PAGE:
UK Government figures show wage-earners have taken a £5,000 pay cut in the past five years fueling debates before the general election about whether the government has done enough to protect workers.
The figures published in a report by the Office for National Statistics show wages and salaries for the middle fifth of non-retired households fell from £33,100 in 2007-08 to £28,300 in 2011-12.
“While GDP per person continued to grow at similar rates between 2004-5 and 2007-8, growth of median household income slowed to a fifth of its previous rate in the years immediately before the start of the economic downturn,” the report said.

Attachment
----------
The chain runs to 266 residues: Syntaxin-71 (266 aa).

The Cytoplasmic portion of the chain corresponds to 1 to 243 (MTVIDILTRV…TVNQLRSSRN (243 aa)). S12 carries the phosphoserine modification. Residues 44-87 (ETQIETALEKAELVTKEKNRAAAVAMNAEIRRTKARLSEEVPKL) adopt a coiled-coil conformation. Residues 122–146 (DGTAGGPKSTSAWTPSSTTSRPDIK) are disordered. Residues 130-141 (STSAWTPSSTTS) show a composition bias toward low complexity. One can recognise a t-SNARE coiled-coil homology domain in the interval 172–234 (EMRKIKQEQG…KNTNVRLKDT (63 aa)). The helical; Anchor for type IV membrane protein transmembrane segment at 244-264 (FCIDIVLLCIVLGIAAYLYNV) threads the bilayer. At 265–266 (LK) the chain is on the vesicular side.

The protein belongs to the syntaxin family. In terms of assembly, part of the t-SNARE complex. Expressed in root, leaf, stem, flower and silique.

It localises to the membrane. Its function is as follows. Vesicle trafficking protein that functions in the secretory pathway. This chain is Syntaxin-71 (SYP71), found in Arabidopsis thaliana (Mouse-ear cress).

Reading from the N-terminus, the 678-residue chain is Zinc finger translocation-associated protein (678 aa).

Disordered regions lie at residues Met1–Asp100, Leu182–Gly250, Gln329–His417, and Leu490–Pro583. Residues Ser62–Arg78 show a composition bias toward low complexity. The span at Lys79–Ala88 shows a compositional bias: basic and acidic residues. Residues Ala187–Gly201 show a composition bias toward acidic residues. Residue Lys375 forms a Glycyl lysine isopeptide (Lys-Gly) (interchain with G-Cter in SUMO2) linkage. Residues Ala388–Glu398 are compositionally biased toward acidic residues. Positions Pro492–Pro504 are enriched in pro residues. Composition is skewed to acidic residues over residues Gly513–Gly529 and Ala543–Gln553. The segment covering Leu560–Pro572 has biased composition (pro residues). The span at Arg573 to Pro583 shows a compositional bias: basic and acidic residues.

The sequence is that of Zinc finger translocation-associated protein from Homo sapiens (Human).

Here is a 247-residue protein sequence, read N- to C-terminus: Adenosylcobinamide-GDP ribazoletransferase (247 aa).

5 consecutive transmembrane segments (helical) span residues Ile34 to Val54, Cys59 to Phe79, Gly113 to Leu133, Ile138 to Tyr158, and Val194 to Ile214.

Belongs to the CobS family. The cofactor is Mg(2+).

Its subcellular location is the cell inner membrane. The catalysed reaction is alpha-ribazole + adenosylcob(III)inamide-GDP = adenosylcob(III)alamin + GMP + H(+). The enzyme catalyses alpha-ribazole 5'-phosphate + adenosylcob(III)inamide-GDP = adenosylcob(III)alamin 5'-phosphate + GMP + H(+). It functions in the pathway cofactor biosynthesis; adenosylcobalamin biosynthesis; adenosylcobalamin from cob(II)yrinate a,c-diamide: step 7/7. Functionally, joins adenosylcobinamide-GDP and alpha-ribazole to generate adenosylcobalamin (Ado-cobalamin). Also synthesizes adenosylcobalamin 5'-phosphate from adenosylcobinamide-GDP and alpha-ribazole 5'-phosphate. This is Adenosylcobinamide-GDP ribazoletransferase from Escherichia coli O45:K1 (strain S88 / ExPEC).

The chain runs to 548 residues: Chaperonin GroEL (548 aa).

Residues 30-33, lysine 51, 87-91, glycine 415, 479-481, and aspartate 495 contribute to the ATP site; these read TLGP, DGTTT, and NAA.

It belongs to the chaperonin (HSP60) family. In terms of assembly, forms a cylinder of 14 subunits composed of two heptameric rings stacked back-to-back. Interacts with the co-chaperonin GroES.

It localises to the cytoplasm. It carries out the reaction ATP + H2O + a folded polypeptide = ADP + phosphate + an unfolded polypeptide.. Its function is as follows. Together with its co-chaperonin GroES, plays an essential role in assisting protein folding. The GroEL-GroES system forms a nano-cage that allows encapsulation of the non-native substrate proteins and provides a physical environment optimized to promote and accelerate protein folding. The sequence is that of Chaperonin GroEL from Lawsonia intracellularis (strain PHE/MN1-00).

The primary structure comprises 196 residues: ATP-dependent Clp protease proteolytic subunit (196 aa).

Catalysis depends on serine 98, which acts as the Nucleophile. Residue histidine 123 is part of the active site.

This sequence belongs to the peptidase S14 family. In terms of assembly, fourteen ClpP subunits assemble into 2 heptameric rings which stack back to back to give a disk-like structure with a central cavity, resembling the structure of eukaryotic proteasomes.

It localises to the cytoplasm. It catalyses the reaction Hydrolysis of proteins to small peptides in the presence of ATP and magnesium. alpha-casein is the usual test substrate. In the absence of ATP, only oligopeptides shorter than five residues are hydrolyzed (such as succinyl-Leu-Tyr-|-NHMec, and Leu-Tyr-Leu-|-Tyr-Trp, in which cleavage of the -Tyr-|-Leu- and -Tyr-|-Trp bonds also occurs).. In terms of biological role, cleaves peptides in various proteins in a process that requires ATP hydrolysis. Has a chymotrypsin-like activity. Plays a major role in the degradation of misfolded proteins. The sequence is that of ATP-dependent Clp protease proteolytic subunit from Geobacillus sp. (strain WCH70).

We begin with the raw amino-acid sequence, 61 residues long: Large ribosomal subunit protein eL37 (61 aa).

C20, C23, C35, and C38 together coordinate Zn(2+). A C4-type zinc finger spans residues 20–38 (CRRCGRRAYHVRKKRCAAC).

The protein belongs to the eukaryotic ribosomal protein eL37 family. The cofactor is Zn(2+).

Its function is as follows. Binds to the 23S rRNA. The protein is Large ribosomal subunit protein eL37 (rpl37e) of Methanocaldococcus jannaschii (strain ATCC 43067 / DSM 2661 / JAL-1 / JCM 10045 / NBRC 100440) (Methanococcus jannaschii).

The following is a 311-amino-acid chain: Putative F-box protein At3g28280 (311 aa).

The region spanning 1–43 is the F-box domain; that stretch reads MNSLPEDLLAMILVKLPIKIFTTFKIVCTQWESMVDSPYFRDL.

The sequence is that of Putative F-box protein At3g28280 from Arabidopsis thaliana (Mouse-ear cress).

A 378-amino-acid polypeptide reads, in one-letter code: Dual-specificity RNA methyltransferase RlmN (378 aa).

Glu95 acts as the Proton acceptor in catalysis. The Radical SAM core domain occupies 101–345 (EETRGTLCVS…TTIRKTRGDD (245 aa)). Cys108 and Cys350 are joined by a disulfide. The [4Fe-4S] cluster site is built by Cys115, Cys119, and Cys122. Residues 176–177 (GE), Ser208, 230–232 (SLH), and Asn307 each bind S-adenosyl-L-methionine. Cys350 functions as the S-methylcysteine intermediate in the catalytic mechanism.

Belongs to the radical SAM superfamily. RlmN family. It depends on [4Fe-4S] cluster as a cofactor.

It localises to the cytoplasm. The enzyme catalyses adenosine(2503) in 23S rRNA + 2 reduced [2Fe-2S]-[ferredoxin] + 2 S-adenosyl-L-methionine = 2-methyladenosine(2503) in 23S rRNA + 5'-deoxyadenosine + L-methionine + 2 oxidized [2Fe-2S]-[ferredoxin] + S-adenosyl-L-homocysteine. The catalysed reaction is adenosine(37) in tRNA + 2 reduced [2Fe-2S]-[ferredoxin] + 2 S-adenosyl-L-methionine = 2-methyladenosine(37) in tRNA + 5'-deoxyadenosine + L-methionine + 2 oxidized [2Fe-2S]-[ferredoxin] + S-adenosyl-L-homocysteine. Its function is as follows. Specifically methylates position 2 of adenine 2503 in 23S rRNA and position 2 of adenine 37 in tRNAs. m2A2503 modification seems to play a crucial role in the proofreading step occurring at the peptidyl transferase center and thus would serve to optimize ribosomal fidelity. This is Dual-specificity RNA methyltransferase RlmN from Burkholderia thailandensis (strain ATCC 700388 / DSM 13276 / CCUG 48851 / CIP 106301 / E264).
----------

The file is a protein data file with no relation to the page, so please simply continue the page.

The figures also show that despite the big rise in personal allowances due to budget decisions by the Liberal Democrats and the Conservatives, median household income for the overall population has fallen by 3.8%, after adjusting for inflation, in the period.
The report confirms the extent to which the welfare reforms by the Treasury have hit middle incomes. The retired median household income in the UK is much lower in absolute terms than non-retired income.
The Resolution Foundation, a think-tank that specializes in this policy field, said “The figures also reveal a dramatic generational difference – with the incomes of working-age households falling by more than 6% since 2008 while those of retired households have continued to rise. The pre-crisis slowdown is likely to have been even starker if we looked only at working-age households.”